We arrived in Cleveland and boarded motorized trollies for a tour of downtown and other points of interest. During the Gilded Age and the early 20th century, Cleveland was the home of many philanthropic millionaires with strong civic ties and there are many buildings, institutions, and parks that reflect their commitment.
As we boarded our trolley, a welcome committee made us feel at home. Our guides had told us to expect the welcoming ladies, but the very friendly dog was a bonus.
Our guide told us that the Lake View Cemetery was founded in the mid-19th century by businessmen who felt the existing cemetery was overcrowded and no longer in the "best" part of town. They planned and created the new cemetery further away from downtown. Many of them even disinterred their relations and relocated them!
It reminded me of my mother's dismay when she and my father bought burial plots in a newly opened section of my hometown cemetery. She wasn't near any of her friends! My father, to no avail, pointed out that when she resided there she wouldn't care. She in turn pointed out that she cared NOW and that was more important. After my father's death, every time we visited his grave over the succeeding years, she was careful to point out the new neighbors.
Jeptha Wade II saw this window at the Tiffany Studios when he was negotiating for the chapel. Tiffany had made the window for a Paris expedition and refused to allow it to be used until after the expedition. They struck a deal.
I no longer remember what the window cost, but it was astronomical.
The window is lighted only by exterior light and the colors glowed in the dim chapel. The docent showed us how the glass changed colors if a light is shined directly on it. The rainbow lost its colors, some of the pink flowers turned blue, others purple. Fascinating!
The walls were covered with allegorical glass mosaics representing the Journey of Life. On the left were figures and prophets from the Old Testament; on the right were saints and other figures from the New Testament.
After visiting the chapel, we had a few moments to prowl around. This monument was to a guitar player. His name, Sergey Gaidaenko, was written in the stone in front of the monument -- in both Latin and Cyrillic letters!
He gazes pensively into the distance.
He is contemplating the lake and fountain. This is a prime location.
People had left coins beside his marker. Jim wondered if he had been a prominent busker in life!
Our next stop was the Cleveland Museum of Art. It was a favorite stop of just about everyone.
This group of school children was getting a presentation from a very knowledgeable young man. I wanted to settle in with them, but felt that would be intrusive.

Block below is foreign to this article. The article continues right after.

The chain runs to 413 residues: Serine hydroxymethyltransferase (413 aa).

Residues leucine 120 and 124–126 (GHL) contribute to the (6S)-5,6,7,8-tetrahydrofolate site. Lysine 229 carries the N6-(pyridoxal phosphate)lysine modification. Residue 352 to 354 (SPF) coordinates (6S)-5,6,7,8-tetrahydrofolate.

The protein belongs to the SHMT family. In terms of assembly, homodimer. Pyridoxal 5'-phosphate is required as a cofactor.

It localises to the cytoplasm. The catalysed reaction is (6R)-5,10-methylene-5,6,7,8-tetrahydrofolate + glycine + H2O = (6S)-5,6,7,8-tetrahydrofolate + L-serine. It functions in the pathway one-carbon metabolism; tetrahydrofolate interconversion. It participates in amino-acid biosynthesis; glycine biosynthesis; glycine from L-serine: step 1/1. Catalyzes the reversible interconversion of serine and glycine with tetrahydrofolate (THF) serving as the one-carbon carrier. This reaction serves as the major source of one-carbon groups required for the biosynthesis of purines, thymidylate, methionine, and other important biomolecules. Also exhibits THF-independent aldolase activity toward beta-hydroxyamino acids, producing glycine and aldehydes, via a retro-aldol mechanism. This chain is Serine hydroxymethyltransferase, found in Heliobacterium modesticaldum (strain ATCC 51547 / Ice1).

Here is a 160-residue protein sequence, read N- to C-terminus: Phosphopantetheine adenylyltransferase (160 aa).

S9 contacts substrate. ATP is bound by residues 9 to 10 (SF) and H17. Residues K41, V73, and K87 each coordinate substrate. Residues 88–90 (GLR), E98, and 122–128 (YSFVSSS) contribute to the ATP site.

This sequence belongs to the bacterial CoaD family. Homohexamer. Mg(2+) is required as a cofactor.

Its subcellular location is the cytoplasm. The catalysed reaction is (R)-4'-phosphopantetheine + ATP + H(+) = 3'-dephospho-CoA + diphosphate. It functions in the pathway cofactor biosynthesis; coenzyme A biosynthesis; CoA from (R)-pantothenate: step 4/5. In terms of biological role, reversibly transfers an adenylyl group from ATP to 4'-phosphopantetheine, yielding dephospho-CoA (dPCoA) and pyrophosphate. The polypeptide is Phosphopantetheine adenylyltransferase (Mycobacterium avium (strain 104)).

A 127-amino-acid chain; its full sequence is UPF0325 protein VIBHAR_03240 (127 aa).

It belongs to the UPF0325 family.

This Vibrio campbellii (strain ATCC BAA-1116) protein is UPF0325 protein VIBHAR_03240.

Instead Jim and I visited a special exhibit on "Medieval Monsters."
A long c. 1440 century wool & linen textile was part of the "monsters" exhibit. This segment shows a unicorn, a dragon, and several "wild men" depicted with long shaggy body hair.
The vivid colors are still glowing after so many years. It must have been stored away from light and insects.
The Cleveland Museum, like the Royal Ontario Museum, had a massive modern addendum, but we felt it was a much happier marriage than the one in Toronto. It created a wonderful atrium without impinging on the original facade, a part of which can be seen above.
There was an exhibit in the atrium called "Ámà: The Gathering Place." The artist is Emeka Ogboh. It included a variety of places to sit, beautiful Nigerian music, and this massive tree. The seats and the tree itself are covered in akwétè cloth.
I could have stayed all day.
This young woman has entered into the spirit of the exhibit and become a part of it!
After lunch we wandered over to the Rock & Roll Hall of Fame, which was within walking distance of the waterfront.
The building was designed by I.M. Pei. He initially refused the commission because he didn't care for R&R. When he was dragged to a concert, however, he felt the energy of the music deserved a physical expression so he finally agreed.
The exhibits were nice, but the building was a highlight.
Johnny Cash's tour bus was one of the exhibits. He used this bus for over twenty years as he toured the country with his wife, June Carter Cash, and son John Carter Cash.
Cash sold the bus shortly after his wife died and died himself shortly thereafter.
Cleveland was an unexpected gem.
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